“She came home,” Palewicz says with a smile. “It was such a wonderful day. We had been waiting so long: 278 days. It was a learning curve for everybody, but Fiona just thrived at home. We laid her in her crib the first day, and she would just roll over and go to sleep. She was just so happy to be home.”
Though the following months were hard due to many requirements—for oxygen, feeding tubes and medications—the Palewiczes sought to live life as normally as possible. A huge milestone occurred before her first birthday, when Fiona was able to get off oxygen. “She was doing more, she was sitting up,” Palewicz says. “We signed her up for swimming lessons, we would go to the lake, take her places; we just did regular things and it was really fun.”
Palewicz lights up as she talks about her daughter. “She was just really happy, [she had] a super-silly personality, really spunky, but fiery,” Palewicz laughs. “She was so much fun to be around, she was such an awesome little kid through it all. We tried to soak up everything with her,” the Fiona’s Hope founder recalls. “I used to rock her to sleep at night, and I just always had this feeling . . . I just felt like I wasn’t going to have her very long, I couldn’t explain it.”
June 13, 2014, became a day the Palewiczes would forever remember as Fiona’s “angel date.” It was the day their daughter unexpectedly passed away after going through a scheduled heart surgery for pulmonary hypertension.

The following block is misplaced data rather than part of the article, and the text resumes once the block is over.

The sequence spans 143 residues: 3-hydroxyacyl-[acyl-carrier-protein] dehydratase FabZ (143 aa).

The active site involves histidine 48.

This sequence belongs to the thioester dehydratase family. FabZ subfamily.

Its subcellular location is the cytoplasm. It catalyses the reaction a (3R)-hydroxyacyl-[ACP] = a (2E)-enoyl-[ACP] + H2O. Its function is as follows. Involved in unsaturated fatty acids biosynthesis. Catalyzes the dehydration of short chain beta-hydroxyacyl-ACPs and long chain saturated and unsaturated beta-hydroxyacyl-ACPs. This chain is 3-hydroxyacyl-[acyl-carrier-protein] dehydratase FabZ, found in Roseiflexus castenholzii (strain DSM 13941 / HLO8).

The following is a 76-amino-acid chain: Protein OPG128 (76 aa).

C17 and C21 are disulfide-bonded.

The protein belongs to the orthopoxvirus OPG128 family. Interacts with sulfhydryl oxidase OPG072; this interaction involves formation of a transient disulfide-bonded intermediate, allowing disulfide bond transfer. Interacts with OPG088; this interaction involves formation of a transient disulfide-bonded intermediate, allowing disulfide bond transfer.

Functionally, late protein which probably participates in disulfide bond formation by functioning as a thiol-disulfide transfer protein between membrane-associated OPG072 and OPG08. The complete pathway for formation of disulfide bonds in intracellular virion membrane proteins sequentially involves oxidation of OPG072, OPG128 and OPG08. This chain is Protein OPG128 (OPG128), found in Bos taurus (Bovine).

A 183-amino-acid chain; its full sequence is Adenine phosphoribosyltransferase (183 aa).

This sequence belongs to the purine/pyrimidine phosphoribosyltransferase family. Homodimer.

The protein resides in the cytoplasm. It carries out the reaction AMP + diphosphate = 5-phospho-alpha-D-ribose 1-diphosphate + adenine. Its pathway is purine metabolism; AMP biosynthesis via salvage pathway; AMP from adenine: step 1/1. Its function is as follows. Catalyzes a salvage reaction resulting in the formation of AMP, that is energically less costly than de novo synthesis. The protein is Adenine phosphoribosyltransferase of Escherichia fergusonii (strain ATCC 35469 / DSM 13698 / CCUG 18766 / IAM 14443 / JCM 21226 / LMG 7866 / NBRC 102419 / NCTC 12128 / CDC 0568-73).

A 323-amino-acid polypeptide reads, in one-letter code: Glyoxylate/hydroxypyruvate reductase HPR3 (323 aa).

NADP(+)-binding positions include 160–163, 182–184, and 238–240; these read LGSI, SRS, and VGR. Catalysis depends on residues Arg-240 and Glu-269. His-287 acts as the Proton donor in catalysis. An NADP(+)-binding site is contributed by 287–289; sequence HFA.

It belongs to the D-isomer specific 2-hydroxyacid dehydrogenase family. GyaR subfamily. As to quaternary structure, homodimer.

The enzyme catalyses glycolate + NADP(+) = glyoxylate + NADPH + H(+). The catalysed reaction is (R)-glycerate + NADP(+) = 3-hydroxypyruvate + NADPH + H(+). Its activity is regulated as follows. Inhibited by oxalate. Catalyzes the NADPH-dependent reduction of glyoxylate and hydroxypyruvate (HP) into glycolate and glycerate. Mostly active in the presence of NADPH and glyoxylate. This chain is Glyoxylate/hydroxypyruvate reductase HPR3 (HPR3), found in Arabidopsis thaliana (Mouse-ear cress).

Palewicz gracefully shares with others on the Fiona’s Hope website what she has learned from her precious daughter.“Throughout her life, Fiona inspired many and spread a message of hope, perseverance and the belief in miracles,” Palewicz says. “By all odds, Fiona should not have lived past the first few days of life, but instead she fought and graced our lives for 19 amazing months.”
Ashley Rabemahefa knows the comfort and encouragement each Hope tote provides. Her daughter, Tsihala, who was also born with Down syndrome, was admitted to Children’s Hospital in Minneapolis when she was diagnosed with acute myeloid leukemia in September 2016.
“When some local moms had requested the tote for us, Stephanie, also a part of the Down syndrome community, reached out to me,” Rabemahefa says. “I felt a real sense of compassion, concern, and empathy from her, as if we had been friends the whole time.”
Palewicz receives referrals for families in need through the Fiona’s Hope website, and the organization has donated over 400 totes to date. “[The totes are] a little reminder that you are not alone in this world, that there are people out there who care about you, that are pulling for you and praying for you,” Palewicz says. “Their purpose is to send a message—that once you choose hope, anything is possible.”
Want to Help?
Anyone can refer families in need in hospitals in Minnesota or out of state by completing a form online. Individuals may also donate money or supplies for the totes, or sponsor a tote for a family by covering its cost with a suggested donation of $100.